Education, Specialty/Niche December 01, 2021
Monitoring The Migration
Weather radar and citizen scientists monitor bird migration.
Step outside on a dark night and most people are amazed at the multitude of stars overhead. However, what they don’t see in that night sky is equally amazing. On some spring and fall nights, the stars are joined by hundreds of millions of migrating birds using those stars for guidance, taking advantage of nighttimes’ calmer atmosphere and using the darkness to avoid predators.
Mankind has long been captivated by the amazing ability of migratory birds to fly thousands of miles, knowing just where to go and exactly when to get there. Now, technology that includes NEXRAD weather radar and cloud-based computer modeling is helping scientists understand the mystery while giving bird watchers a heads up and conservationists a point of reference.
“Most species of birds migrate at night, so it’s been difficult for observers to monitor their progress and gauge their numbers,” says Kyle Horton, assistant professor at Colorado State University. “Recently, scientists have learned to use weather radar along with computer modeling and related technology to chart the journeys of billions of migratory birds. The resulting information can help protect these global travelers from a growing array of threats.”
Horton worked with colleagues from the Cornell Ornithology Lab and others to design a system to forecast nocturnal bird migration in the United States. Their BirdCast tool was evaluated using millions of radar observations from 143 weather surveillance stations over 23 years.
“BirdCast applies weather surveillance radar to gather information on the numbers, flight directions, speeds and altitudes of birds aloft in order to expand the understanding of migratory bird movement,” says Horton.
Up in the sky. Researchers have long known they could spot birds on radar—though initially were confused by their illusive ‘angel’ like appearance. The adoption of high definition NEXRAD radar in the 1990s added clarity to the picture and today meteorologists have to edit them out of standard weather data. However, computer modeling turns those blips on the radar screen into colorized maps showing the intensity of the migrating traffic.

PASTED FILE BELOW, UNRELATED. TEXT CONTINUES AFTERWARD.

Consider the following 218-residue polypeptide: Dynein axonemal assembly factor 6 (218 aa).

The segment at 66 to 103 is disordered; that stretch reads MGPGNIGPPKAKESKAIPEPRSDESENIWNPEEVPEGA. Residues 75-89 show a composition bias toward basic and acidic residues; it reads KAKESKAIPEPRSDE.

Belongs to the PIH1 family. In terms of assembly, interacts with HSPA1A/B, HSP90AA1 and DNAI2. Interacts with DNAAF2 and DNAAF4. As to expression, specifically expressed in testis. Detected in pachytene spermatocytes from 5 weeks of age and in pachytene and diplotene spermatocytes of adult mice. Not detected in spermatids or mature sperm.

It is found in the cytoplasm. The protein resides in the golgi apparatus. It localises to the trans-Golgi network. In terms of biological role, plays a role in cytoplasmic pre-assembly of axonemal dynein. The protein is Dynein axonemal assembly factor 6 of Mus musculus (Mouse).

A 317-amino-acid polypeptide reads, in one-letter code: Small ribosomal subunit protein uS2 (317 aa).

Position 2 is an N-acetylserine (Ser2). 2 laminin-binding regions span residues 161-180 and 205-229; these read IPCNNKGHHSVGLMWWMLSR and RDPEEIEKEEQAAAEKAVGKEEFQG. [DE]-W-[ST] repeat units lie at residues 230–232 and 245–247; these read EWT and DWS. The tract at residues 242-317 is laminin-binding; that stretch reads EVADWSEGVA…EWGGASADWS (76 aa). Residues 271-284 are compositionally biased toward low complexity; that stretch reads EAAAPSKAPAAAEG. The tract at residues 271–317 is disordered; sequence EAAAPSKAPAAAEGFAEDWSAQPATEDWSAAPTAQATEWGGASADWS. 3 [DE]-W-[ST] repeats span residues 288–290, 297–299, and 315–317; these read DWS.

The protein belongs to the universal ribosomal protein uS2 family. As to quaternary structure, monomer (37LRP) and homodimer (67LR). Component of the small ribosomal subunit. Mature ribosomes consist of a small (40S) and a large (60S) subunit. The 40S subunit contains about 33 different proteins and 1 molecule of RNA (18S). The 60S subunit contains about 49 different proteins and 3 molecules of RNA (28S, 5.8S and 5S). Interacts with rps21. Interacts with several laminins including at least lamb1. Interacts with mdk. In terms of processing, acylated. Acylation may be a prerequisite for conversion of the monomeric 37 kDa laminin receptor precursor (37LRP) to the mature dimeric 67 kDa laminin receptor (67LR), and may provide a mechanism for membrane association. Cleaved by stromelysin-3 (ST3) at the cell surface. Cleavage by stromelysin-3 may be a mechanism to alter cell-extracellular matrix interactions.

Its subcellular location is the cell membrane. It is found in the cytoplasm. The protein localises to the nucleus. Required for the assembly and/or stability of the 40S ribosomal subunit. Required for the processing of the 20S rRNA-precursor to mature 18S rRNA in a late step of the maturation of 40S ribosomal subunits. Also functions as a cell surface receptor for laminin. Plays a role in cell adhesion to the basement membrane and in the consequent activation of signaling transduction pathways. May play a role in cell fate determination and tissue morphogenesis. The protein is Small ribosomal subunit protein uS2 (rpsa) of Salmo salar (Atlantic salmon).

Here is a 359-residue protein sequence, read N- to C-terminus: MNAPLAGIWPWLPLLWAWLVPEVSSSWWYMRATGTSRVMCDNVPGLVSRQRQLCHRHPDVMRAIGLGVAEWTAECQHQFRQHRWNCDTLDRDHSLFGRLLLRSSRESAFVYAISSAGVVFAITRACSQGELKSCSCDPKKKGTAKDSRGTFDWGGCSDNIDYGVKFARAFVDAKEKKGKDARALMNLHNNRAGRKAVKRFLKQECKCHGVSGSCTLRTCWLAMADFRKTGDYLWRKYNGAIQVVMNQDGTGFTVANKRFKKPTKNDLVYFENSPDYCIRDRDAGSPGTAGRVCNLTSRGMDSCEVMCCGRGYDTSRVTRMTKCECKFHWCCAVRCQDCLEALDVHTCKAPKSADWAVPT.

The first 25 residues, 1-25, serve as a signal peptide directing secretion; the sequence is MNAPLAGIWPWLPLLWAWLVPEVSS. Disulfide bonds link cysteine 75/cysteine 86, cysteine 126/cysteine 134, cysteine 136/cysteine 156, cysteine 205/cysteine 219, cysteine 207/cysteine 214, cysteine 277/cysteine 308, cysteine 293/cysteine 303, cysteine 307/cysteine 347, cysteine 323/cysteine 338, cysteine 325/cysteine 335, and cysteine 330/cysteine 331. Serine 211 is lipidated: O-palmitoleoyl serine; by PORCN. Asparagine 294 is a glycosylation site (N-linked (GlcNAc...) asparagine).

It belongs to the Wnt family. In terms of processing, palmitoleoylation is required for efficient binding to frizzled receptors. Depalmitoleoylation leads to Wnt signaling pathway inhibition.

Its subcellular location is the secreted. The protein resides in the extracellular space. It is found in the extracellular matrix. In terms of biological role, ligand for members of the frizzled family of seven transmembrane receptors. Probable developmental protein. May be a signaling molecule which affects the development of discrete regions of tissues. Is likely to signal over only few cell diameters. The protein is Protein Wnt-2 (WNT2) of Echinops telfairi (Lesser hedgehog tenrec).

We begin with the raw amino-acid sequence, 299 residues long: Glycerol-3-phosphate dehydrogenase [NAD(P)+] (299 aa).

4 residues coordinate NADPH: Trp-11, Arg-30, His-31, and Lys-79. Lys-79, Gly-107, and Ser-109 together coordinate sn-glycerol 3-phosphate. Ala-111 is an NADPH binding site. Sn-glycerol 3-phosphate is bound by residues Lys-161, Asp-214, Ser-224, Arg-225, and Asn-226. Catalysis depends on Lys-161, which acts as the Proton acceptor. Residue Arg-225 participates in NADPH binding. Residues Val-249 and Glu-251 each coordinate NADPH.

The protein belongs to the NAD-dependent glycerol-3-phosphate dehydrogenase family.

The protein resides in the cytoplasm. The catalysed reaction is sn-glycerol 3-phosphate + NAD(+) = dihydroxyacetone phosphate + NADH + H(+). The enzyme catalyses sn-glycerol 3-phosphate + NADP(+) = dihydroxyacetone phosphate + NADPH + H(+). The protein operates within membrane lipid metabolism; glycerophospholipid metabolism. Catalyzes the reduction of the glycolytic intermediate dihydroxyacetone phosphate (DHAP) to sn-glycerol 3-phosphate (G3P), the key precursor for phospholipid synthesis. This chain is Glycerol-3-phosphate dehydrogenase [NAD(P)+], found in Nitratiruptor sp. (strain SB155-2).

BirdCast is available free online at birdcast.info. It presents realtime data in units of birds/km/hour. The traffic rate indicates the number of birds per hour that fly across a one kilometer line transect on the earth’s surface oriented perpendicular to the direction of movement of the birds. A forecast of the migration intensity for the coming three days is also available.
The forecast map at right shows the expected activity on May 1 of the recent spring migration period. That night proved to be the third heaviest of the season, with 579 million birds aloft. Activity peaked last spring on the night of May 14, when a whopping 700 million birds were in flight—the highest count since BirdCast was launched in 2018.
BirdCast was instantly popular among anxious bird watchers, but it’s also proven to be valuable as a conservation tool. “We found that 50% of the birds pass over a given area in just ten nights of the seasonal migration and by taking specific conservation actions, we can reduce the risk to them significantly,” says Horton.
The recent and rapid expansion of artificial light at night has markedly altered the nighttime sky. Migrating birds regularly pass through heavily illuminated landscapes, and bright lights affect their orientation. In the spring of 2017, 400 birds crashed to their deaths in a single night by flying into a brightly lit high-rise in Galveston, Texas.
“Lights attract and disorient migratory birds, causing them to collide with windows and buildings,” says Julia Wang, BirdCast project leader with the Cornell Lab. “It’s estimated that 365 to 988 million birds are killed this way annually.”
Wang coordinates Lights Out campaigns that use BirdCast forecasts to encourage all levels of society—from the individual homeowners to large building managers—to turn off nonessential lights at night during these peak migration periods.
“If birds can fly thousands of miles through the night, the least we can do is flip a few switches to make their trip a little safer,” says Wang.
BirdCast makes these Lights Out alerts available as a map like the one shown below. Individual home owners and building managers can also subscribe to an online alert system that informs them of peak migration periods. ‡
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